Song of Surrender

Monday, 28 May 2018

Yazhpanam Thedchanamoorthy

Amshan Kumar's film on a tavil maestro

By V Ramnarayan

The Sri Lankan Tamil contribution to Carnatic music, especially to the nagaswaram-tavil tradition of mainly temple music is perhaps not widely known. Some 20th century vidwans of Tamil Nadu had close ties with their Lankan counterparts and there was considerable artistic traffic between the two nations, with the Tamils of Eelam in particular thirsting for such exchanges. Well known documentary filmmaker Amshan Kumar recently exhibited a documentary on Yazhpanam Thedchanamoorthy (1933-1975), regarded by many as the greatest tavil vidwan in history, prefacing the film wth a Powerpoint presentation titled  Carnatic Music Tradition of Sri Lanka. Amshan Kumar has every reason to be proud of his accomplishment, as the task of making it—at the request of the The Tavil legend Yazhpanam Thedchanamoorthy Foundation of London whose chairman Gana.Natkunan and chief advisor R.Pathmanaba Iyer in particular were the prime movers behind the project—presented a huge challenge with precious little documentation available on the life and work of the artist.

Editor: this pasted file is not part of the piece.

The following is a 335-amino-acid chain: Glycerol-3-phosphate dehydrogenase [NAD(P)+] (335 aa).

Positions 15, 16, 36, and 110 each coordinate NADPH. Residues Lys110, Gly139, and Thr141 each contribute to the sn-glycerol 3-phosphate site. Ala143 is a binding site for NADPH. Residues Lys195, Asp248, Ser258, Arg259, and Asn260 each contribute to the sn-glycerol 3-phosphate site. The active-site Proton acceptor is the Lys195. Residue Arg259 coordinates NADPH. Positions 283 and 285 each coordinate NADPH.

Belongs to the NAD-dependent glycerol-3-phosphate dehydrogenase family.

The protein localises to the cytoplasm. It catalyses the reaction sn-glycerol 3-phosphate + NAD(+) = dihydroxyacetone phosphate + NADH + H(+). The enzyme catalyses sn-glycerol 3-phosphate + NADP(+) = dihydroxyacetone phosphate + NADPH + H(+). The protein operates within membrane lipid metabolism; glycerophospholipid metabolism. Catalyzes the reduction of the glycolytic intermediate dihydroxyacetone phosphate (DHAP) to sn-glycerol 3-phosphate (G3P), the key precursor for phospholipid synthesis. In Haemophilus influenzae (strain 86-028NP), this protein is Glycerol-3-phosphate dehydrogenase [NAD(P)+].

It took Amshan Kumar more than two years to complete the production, but supplementing the handful of photographs of the vidwan and his family with rare recordings and interviews with the family and fellow musicians in both countries, he completed the work in 2015. Despite the inadequacy of the material, he has delivered a remarkable product, which gives the viewer excellent insights into the genius of the great percussionist. Unsurprisingly, the documentary went on to win a national award.

The maestro`s forefathers migrated from India and settled there. Born at Inuvil village in northern Sri Lanka, on 26 August 1933 he was barely 42 when he died , on 15 May 1975, to be precise, following lengthy periods of ill health. As a child of eight, he had been put by his tavil vidwan father through several gruelling hours of practice. Thanks to his precocity in the art, he was taken to India for advanced lessons from the eminent vidwan Raghava Pillai. Within 18 months, Raghava Pillai was so impressed by his ward that he sent him back to Sri Lanka to perform and learn on his own, because he felt he had nothing more to teach his brilliant pupil.